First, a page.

It is quite easy to see that Ohio State is vainly trying to deflect. Moreover, the court ruling relies almost completely on semantics. It’s hard to decide which is more pathetic – the school’s lack of mental health policy, or their efforts to pretend that they’re not at fault. To the school’s credit, it is possible that there are extenuating circumstances to which the public is not privy, but it would be naïve to just leave it at that. It is very hard to believe that the university wholeheartedly believed that Bryant was in her right mind when she sent her resignation letter, if it was indeed as uncharacteristic as the article asserts. Perhaps the school was looking for a reason to get rid of her, as she had been excused from her teaching since her diagnosis in order to receive treatment. Whatever the exact reasons, the university took advantage of the lack of legal infrastructure concerning mental health, and that is unacceptable. Almost as unacceptable as the judicial lapse which cemented Bryant’s unjust fate.

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The Psychology of Anti-Vaxxers

To avoid potential controversy, I’m going to preface this post with this: get vaccinated. Vaccines save lives. That statement should seem obvious, and yet the past years have seen the rise of the antivaxx movement. Why? Part of the answer is a conspiracy mentality: believing in a sinister, clandestine elite that tricks the masses with elaborate hoaxes in order to further their own agendas is a shockingly good predictor of antivaxx beliefs, data shows. Trump was one of these people, and he was not quiet about it. As a result, vaccines have been inextricably tied with politics, a very dangerous situation indeed. Personal beliefs should have no bearing on matters of public safety. In terms of partisan correlations, there is no simple explanation. Antivaxx beliefs are not limited to the far right or the far left and are more united by conspiracist mindsets. Peoples’ beliefs are a product of their own personalities, cultural and social identities, and ideologies. I think the diagram provided in this article sums up this idea succinctly:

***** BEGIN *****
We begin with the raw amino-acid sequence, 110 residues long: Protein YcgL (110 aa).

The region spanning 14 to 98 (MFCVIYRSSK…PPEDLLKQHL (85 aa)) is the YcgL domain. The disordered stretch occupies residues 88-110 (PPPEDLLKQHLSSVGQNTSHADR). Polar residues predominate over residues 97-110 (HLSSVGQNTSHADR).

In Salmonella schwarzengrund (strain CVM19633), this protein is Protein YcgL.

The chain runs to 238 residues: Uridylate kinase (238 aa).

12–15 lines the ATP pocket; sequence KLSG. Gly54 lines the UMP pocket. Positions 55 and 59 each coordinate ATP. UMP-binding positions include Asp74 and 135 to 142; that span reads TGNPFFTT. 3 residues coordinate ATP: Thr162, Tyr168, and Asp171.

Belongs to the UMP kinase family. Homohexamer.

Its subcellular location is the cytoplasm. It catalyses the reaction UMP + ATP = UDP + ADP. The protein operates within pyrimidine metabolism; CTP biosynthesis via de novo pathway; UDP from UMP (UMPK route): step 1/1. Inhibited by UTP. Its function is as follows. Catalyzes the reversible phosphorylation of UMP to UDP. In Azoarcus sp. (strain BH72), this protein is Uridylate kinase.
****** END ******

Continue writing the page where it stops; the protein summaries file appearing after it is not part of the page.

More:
However, people have a right to believe what they want. After all, it is not like antivaxxers came out of their mothers’ womb believing that vaccines would give them autism. What is problematic is how information is spread to people, a topic I discussed in my previous post. Certain people are more susceptible to misinformation, either because of a lack of contrasting evidence or the environment in which they live. If we’re not careful, misinformation can spread as easily as COVID did pre-vaccine. This post is not partisan or even trying to convince people to vaccinate. It is a cautionary tale of the repercussions of ignoring how the human mind processes information when developing policy.

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Battle of the Brains